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OPEC, Russia and the New World Order Emerging
By F. William ENGDAHL
By the day it’s becoming clearer that what I have recently been saying in my writings is coming to be. The OPEC oil-producing states of the Middle East, including Iran, through the skillful mediation of Russia, are carefully laying the foundations for a truly new world order. The first step in testing this will be if they collectively succeed in eliminating the threat to Syria of the Islamic State, and prepare the basis for serious, non-manipulated elections there. (…)
In the political, more accurately geo-political sphere, we are now witnessing huge tectonic motion, and destructive it is not. It involves a new attractive force drawing the Middle East OPEC countries, including Saudi Arabia and Iran and other Arab OPEC countries, into what will soon become obvious as a strategic partner-ship with the Russian Federation. It transcends the huge religious divides today between Sunni Wahhabism, Sufi, Shi’ism, Orthodox Christianity.
That tectonic motion will soon cause a political earthquake that well might save the planet from extinction by the endless wars the Pentagon and their string pullers on Wall Street and the military industrial complex and the loveless oligarchs who own them seem to have as their only strategy today.
Russia in OPEC?
In an interview with the London Financial Times, Russia’s most important oilman, Igor Sechin, CEO of the state-owned Rosneft, confirmed rumors that Saudi Arabia’s monarchy is seeking a formal market-share agreement with Russia, even going so far as offering Russia membership in OPEC, to stabilize world oil markets. In the interview, Sechin, considered one of President Vladimir Putin’s closest allies, con-firmed the Saudi offer. The Financial Times (FT) is an influential media owned until this past July by the Pearson Group an asset tied to the Rothschild family who his-torically also dominate Royal Dutch Shell.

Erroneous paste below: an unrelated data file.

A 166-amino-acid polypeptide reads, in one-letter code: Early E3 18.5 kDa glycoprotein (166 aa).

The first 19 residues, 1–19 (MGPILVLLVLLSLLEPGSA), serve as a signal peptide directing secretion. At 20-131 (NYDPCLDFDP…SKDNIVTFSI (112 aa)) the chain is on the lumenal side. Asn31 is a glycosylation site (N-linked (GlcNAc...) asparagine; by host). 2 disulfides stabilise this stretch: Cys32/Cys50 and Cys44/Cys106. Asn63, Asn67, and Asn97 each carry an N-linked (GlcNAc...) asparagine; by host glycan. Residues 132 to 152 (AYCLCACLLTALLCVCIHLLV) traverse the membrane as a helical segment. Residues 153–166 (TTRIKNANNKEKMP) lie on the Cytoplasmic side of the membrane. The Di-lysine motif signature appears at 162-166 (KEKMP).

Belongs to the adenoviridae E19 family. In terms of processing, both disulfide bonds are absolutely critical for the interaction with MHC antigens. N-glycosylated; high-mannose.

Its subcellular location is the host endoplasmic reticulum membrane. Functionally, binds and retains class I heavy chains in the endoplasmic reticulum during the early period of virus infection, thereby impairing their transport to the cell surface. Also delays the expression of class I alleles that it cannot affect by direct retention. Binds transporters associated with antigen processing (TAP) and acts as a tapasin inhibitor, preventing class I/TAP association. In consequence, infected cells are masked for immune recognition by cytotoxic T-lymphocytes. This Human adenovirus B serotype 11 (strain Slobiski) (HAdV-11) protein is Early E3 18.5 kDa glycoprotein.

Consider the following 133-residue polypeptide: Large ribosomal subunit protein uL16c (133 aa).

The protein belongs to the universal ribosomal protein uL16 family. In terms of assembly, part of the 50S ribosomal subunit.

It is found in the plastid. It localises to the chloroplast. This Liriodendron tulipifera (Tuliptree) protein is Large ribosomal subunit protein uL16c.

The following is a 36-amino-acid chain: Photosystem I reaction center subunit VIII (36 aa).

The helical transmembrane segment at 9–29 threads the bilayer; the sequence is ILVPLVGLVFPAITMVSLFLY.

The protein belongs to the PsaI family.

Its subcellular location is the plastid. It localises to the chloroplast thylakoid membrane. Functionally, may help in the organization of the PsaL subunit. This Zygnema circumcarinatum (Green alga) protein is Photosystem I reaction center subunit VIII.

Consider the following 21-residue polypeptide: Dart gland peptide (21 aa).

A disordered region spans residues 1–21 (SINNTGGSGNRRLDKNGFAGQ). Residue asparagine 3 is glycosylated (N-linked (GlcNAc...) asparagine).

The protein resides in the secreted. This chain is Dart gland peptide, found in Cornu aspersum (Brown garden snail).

The London paper chose to emphasize Sechin’s rejection of the Saudi offer. How-ever, most instructive is to read between the lines of what he said. He told a Singa-pore commodities conference organized by the FT, “It needs to be recognised that Opec’s ‘golden age’ in the oil market has been lost. They fail to observe their own quotas [for Opec oil output]. If quotas had been observed, global oil markets would have been rebalanced by now.”
Sechin well knows the background to the Saudi oil price war and the fact it was triggered by a meeting between US State Department’s John Kerry and the late Sau-di King Abdullah in the desert Kingdom in September 2014, where Kerry reportedly urged the Saudis to crash oil prices. For Kerry the aim was to put unbearable pres-sure on Russia, then hit by US and EU financial sanctions. For the Saudis, it was a golden opportunity to eliminate the biggest disturbing factor in the OPEC domination of world oil markets–the booming production of US unconventional shale oil that had made the USA the world’s largest oil producer in 2014.
Ironically, as Sechin told the FT, the US-Saudi deal and the US financial sanc-tions have backfired on the US strategists. The Russian ruble lost more than 50% of its dollar value by January 2015. Oil prices similarly fell from $103 a barrel in Sep-tember 2014 to less than $50 today. But Russian oil production costs are calculated in rubles, not dollars. So, as Sechin states, the dollar cost of Rosneft oil produc-tion has dropped dramatically today from $5 a barrel before the sanctions to only $3 a barrel, a level similar to that of Arab OPEC producers like Saudi Arabia. Rosneft is not hurting despite sanctions. USA shale oil by contrast is unconventional and vastly more costly. Industry estimates depending on the shale field and the company, put costs of shale in a range of $60-80 a barrel just to break even. The current ongoing shakeout in the US shale industry and prospects of rising US interest rates dictate the demise of shale oil from the US for years if not decades to come as Wall Street lenders and shale company junk bond investors suffer huge losses.
Unknotting the ‘not’ knot (…) — emphasis m.z. —